Taking a quick look at the markets, as if there isn't enough other things to occupy us, yesterday the Treasury announced it will be selling $32 billion 3-year notes, $24 billion 10-yr notes, and $16 billion 30-yr bonds next week - the same as in August. (All told the auction will raise $42.6 billion of new cash.) The drama in Europe remained front and center, although the FOMC's statement made a tiny stir - but did little positive to the markets. It noted some strengthening in the economy, but that housing is still depressed, and did not mention any additional MBS purchases which caused a slight worsening in MBS's. In his press conference, Chairman Bernanke indicated the possibility for further MBS purchases if conditions are appropriate for such an action. By the end of Wednesday MBS prices were nearly unchanged from Tuesday's close, and the 10-yr settled near 2.00%.

Tomorrow is the release of the important Nonfarm Payroll numbers, but today we've had weekly Jobless Claims (a drop of 9k to 397k) and the preliminary 3rd quarter reading for Productivity (+3.1%) and Unit Labor Costs. Later we have Factory Orders and the ISM Non-Manufacturing Index for October. After the news we find rates slightly higher with the 10-yr at 2.05% and MBS prices worse by .125-.250.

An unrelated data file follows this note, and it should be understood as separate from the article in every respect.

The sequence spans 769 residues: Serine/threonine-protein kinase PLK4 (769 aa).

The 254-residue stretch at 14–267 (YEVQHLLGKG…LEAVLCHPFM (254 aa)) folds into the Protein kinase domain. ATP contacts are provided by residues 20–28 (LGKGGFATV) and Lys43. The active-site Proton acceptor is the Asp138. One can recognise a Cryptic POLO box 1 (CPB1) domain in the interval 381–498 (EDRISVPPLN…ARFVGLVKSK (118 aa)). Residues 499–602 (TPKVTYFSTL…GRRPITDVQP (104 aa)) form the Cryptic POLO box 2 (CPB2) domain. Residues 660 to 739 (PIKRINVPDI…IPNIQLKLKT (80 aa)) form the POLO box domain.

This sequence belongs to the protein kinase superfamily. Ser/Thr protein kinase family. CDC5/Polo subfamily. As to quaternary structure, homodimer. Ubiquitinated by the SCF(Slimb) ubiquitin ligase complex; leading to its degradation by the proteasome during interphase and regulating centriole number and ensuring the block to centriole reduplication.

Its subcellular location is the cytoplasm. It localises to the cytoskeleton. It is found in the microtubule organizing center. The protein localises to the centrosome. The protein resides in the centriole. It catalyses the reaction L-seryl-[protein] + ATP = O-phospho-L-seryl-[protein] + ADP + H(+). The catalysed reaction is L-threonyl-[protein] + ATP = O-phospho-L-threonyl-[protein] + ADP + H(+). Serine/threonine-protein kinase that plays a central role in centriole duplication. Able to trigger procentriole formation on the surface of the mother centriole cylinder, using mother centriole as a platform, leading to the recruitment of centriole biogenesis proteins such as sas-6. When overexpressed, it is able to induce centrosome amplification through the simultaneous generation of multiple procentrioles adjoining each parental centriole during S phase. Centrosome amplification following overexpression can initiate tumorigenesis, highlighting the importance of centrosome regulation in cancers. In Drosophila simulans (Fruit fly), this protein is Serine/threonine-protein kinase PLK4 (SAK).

(Someone forwarded this letter along. I will let you decide if it is factual or not.)
The following letter was sent today by Bank of America to all of its debit card customers:
Dear Valued Customer:
As most of you probably know by now, last month we instituted a $5 monthly fee for all of our debit card users.  To say that what followed this decision was a nightmare would be a massive understatement.
Considering that just three years earlier taxpayers had bailed us out with billions of their hard-earned dollars, it's understandable that Bank of America was compared to a person who, as he is pulled from a burning building, turns and kicks the fireman in the crotch.
That's why we are writing to you today with a simple message: "Our bad."  And to tell you that we are refunding the $5 to you, effective immediately.  All you have to do is pay a simple, one-time $10 refund fee.
You can receive your refund online, or pick it up at your nearest Bank of America branch, where a teller will hand the money directly to you for a simple, one-time $15 handling fee.
If you do visit your branch, feel free to use any of our services, including our state of the art ballpoint pens and deposit slips.  (Prices on request.)
Again, accept our apologies for instituting the debit card fee.  We have learned our lesson, and we make this solemn promise: next time we squeeze money from you, we'll do it in a way you won't notice.
Sincerely, Bank of America

If you're interested, visit my twice-a-month blog at the STRATMOR Group web site located at The current blog takes a look at the impact of HARP 2.0 and the differences in the agency's programs. If you have both the time and inclination, make a comment on what I have written, or on other comments so that folks can learn what's going on out there from the other readers.